Being SMEs on SQMs
You already have a full-time job; keeping up with the regulations of all the regulatory agencies—as changeable as they may be for any given part or project—doesn’t need to be its own full-time endeavor. When your vendor has a good supplier quality management program, you won’t have to bear the burden alone. It’s why we are meticulous with our SQM program.
The list of regulatory bodies we concern ourselves with in the metal forming industry is a long one. They include:
- North American Free Trade Agreement (NAFTA)
- Defense Federal Acquisition Regulation (DFARS)
- European Regulation on Registration, Evaluation, Authorisation and Restriction of Chemicals (REACH) Regulation (EC) No 1907/2006
- RoHS Directive (EU) 2017/2102
- Conflict Mineral – Dodd-Frank Act Section 1502
- European Pressure Equipment Directive or “PED” (European Commission Directive no. 97/23/EC)
- California Proposition 65 (the list is updated annually)
- The Slavery & Trafficking Risk Template (STRT)
- Toxic Substances Control Act (TSCA)
Meticulous SQM Process
We have a defined process in place that helps us keep track of it all. Our master file has records of all the regulatory documents for customers, vendors and mills (along with copies of all of their certifications), and important dates for the regulatory bodies. Also, in our master file, we maintain URL links for quick retrieval to all the current regulations. All this information is up-to-date and readily available for reference.
This is just one part of our SQM process, and a vital one that starts at the beginning of our engagement with a customer. When we quote new work, our sales team is required to ask potential (or existing) customers whether or not there are any regulations we need to follow, or if there is an SQM within their organization that we can access. Larson’s team collaborates—quality, engineering, sales, customer service, and purchasing—on each project for every customer we work with.
What that looks like in a real-world application might be …
REACH and RoHS: These are European directives, which means if your product is ultimately going to Europe, we have to buy materials smelted by certain mills.
DFARS: For U.S. government work, we need to know which specialty metals can and cannot be used in these instances.
NAFTA: We must certify, for customers that want made-in-USA products, that all our materials and production is done in the USA. Larson has one production facility, which is in the U.S., but we would need to specify only materials from the U.S. to satisfy this regulation. As an example: for automotive work, every single piece of cold-rolled steel is stamped with a code. As well, if we ship a part to Ohio to be painted, and its ultimate destination is to a customer in Ontario, we need to certify the painter is using products within the regulations.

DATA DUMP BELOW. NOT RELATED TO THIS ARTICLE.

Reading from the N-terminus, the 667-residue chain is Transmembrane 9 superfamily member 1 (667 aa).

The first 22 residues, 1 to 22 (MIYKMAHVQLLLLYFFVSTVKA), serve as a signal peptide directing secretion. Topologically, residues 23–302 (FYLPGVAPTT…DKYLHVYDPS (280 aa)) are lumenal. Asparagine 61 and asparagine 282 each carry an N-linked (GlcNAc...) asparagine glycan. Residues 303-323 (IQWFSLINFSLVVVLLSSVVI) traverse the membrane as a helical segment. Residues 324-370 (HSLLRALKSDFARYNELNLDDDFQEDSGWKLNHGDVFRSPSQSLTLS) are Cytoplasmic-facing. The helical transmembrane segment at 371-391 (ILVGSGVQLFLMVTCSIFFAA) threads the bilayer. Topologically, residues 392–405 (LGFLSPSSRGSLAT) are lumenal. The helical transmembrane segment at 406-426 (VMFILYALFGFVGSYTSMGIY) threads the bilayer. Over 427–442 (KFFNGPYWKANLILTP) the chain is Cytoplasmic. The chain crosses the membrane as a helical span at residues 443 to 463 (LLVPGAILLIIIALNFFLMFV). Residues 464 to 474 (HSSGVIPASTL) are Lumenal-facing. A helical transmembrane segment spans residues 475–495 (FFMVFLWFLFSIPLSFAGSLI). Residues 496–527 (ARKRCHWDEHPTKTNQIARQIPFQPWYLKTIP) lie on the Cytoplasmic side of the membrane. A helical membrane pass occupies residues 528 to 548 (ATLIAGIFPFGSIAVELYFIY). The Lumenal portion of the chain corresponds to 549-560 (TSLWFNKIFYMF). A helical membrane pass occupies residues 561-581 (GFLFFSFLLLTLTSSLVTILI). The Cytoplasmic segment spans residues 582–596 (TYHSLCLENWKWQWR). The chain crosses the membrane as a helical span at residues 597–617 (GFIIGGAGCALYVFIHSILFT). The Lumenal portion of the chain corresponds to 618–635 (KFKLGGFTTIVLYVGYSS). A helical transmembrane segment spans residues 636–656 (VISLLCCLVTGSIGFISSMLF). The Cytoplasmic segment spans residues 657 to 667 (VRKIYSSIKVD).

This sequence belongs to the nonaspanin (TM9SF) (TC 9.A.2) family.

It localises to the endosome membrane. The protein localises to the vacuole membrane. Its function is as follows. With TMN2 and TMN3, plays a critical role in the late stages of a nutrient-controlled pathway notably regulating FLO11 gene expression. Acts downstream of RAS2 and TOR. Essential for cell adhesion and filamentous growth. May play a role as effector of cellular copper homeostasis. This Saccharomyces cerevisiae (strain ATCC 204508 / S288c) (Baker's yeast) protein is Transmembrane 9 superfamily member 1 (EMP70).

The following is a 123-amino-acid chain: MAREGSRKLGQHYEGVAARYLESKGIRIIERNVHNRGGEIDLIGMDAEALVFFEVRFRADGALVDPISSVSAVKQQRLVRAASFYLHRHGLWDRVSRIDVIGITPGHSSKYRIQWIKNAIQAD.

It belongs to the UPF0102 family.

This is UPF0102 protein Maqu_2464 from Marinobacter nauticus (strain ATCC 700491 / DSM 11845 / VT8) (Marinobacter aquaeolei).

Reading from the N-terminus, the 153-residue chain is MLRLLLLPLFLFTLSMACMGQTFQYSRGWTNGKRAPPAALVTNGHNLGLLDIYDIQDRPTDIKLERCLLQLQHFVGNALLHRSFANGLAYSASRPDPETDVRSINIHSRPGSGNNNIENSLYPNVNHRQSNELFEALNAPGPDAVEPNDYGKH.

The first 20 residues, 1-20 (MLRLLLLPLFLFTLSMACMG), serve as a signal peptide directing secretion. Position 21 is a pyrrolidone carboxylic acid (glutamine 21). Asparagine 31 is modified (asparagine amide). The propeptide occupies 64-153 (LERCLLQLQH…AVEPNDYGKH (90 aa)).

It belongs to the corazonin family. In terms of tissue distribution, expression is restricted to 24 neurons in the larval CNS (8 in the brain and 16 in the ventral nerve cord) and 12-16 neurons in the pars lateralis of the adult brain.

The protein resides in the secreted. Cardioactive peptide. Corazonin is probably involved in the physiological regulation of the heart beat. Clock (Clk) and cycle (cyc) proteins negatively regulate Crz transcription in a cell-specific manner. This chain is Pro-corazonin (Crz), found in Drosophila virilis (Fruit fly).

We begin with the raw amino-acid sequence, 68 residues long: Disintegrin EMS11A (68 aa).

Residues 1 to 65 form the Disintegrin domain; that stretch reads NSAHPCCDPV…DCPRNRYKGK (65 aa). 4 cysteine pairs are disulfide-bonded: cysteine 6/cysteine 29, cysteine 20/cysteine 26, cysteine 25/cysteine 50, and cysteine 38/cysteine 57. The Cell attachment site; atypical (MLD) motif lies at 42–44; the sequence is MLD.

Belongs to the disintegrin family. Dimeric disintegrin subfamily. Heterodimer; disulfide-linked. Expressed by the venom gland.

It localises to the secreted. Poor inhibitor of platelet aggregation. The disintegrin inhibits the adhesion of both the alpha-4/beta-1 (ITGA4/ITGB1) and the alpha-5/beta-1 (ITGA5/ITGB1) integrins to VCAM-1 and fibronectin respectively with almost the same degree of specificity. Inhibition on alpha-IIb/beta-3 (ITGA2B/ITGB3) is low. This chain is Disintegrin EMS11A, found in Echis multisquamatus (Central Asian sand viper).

We review all of the relevant information, starting with the SQM—cover to cover. This can be a 50-page document at times! We determine if we can meet what customers require, or ask for a deviation for anything we cannot meet. Once we confirm what material we will be using, it is communicated to purchasing to be placed on the P.O. We keep track of everything, and complete SQM audits randomly throughout the year. And while it is very tedious, we want it this way. This robust process ensures that Larson is compliant, helping customers to remain compliant as well. Customers have come to rely on us as subject-matter experts (SMEs), and we take our role as a resource for them seriously. It’s part of what makes us such a dependable supplier.
What all this translates to is that—whether your next project requires progressive die stamping, deep drawing, in-die assembly, or value-added operations—Larson is well-equipped to do the job. Whatever your regulatory requirements are, we’ll be compliant. Find out first-hand, and contact us now to see for yourself.